The 1960’s was definitely a decade to remember. Some major events in history occurred, including the first man on the moon, Vietnam, and Woodstock. Probably the most tragic and memorable were the assassinations of President John F. Kennedy and Martin Luther King, Jr.
At the same time all of this was going on, surgery for the correction of vision was being developed and as early as the 1970’s, surgeries were being done regularly to correct vision. Radial Keratotomy, or (RK), spread throughout the U.S. in the late 1970’s. In Radial Keratotomy, incisions are made in the cornea to correct nearsightedness, farsightedness, and/or astigmatism. Radial Keratotomy led the way for other procedures, including LASIK (Laser Assisted In Situ Keratomileusis).
Lasik involves a small precision surgical instrument with an oscillating blade to create a corneal “flap.” Then an excimer laser is used to remove corneal tissue, reshaping the front of the eye to correct the patient’s vision. Finally, the flap is placed back into its original position. More recently, an Intralase laser using an infrared beam of light can be used to create the flap, making this part of the procedure more accurate and with fewer complications.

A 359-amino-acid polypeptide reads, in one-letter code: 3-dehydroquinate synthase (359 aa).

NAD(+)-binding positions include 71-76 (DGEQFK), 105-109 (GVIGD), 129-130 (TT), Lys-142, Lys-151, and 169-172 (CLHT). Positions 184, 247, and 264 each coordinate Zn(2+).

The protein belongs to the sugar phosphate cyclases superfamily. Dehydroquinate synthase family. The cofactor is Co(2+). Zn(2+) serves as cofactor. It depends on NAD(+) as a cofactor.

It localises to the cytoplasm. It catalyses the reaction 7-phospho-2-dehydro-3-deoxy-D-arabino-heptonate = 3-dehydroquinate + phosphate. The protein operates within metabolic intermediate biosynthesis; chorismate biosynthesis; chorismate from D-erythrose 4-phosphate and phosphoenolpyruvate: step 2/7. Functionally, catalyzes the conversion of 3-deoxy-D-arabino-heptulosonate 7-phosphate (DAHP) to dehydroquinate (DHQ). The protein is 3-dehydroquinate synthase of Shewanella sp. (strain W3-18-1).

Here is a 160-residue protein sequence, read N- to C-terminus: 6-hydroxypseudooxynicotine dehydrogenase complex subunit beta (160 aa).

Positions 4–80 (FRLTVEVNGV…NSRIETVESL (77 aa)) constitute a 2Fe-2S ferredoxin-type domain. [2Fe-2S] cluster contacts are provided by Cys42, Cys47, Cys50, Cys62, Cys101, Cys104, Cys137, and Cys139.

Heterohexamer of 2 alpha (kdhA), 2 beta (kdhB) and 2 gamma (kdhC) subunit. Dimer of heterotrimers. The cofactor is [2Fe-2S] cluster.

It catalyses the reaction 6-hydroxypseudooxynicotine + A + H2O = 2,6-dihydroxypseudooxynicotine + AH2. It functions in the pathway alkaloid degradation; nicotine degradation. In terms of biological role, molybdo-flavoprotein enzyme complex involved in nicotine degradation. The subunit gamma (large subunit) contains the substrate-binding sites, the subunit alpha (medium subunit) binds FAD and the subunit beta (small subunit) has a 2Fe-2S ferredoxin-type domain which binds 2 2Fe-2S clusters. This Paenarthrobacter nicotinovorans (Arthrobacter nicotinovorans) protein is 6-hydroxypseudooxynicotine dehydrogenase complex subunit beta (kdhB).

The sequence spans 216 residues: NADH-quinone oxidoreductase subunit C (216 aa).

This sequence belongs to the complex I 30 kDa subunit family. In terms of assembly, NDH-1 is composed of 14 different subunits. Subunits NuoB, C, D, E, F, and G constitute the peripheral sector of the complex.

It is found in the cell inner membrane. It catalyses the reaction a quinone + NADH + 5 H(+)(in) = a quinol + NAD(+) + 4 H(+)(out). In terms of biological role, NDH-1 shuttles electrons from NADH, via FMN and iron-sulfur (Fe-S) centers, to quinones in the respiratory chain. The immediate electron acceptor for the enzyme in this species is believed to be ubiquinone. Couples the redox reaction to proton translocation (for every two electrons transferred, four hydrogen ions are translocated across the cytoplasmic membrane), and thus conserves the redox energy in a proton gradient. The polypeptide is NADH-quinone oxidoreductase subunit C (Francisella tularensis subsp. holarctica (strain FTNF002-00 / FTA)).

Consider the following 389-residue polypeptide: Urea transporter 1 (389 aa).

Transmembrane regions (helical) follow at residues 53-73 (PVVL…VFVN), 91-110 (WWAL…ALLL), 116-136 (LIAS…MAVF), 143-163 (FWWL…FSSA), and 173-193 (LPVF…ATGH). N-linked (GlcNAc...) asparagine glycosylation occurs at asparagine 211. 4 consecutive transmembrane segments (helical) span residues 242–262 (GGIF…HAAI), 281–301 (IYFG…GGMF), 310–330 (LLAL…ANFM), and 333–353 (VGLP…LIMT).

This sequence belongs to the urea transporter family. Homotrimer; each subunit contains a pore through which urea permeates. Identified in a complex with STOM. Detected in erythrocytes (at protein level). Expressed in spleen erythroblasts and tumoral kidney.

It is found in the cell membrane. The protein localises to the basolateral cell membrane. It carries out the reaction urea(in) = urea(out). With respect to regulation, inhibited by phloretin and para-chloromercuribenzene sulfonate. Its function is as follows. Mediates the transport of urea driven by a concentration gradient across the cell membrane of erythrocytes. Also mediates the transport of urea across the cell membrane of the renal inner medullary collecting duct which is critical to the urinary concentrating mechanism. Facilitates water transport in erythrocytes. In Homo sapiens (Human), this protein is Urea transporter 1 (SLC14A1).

Determining a patient’s candidacy for laser corrective eye surgery involves many considerations. The lasik consultation generally involves a review of the patient’s medical history and a thorough eye exam. Tests performed include tests for eye diseases, measurements of visual acuity, the cornea, pupil and contrast sensitivity. Prescriptions are also determined with great accuracy to achieve a good result with LASIK. It is important to discontinue soft contact lens wear at least two weeks before the evaluation and hard contact lens wear at least four weeks before the LASIK evaluation.
Once the patient is determined to be a LASIK candidate and all necessary tests and measurements are done, a surgery date is set. The day before surgery the patient should stop using make up, lotions, creams, and perfumes. Also prior to surgery, the patient should arrange for someone to drive them to and from surgery. The actually surgery can last less than 10 minutes per eye. Afterwards, the patient may feel like the eyes burn, itch or something is in them, but should never rub their eyes as they could dislodge the flap.
Patients should follow up with the doctor 24 hours after surgery. They will be given eye drops to instill over the next few weeks and should be followed as the doctor recommends.
If you would like more information on LASIK or would like to schedule an appointment to see if you are fit for a flap, please contact our office – James Eye Associates at 281-359-LOOK (5665).
Have a wonderful Easter this year! Mark 16:5-6
5 As they entered the tomb, they saw a young man dressed in a white robe sitting on the right side, and they were alarmed.
6 “Don’t be alarmed,” he said. “You are looking for Jesus the Nazarene, who was crucified. He has risen! He is not here. See the place where they laid him.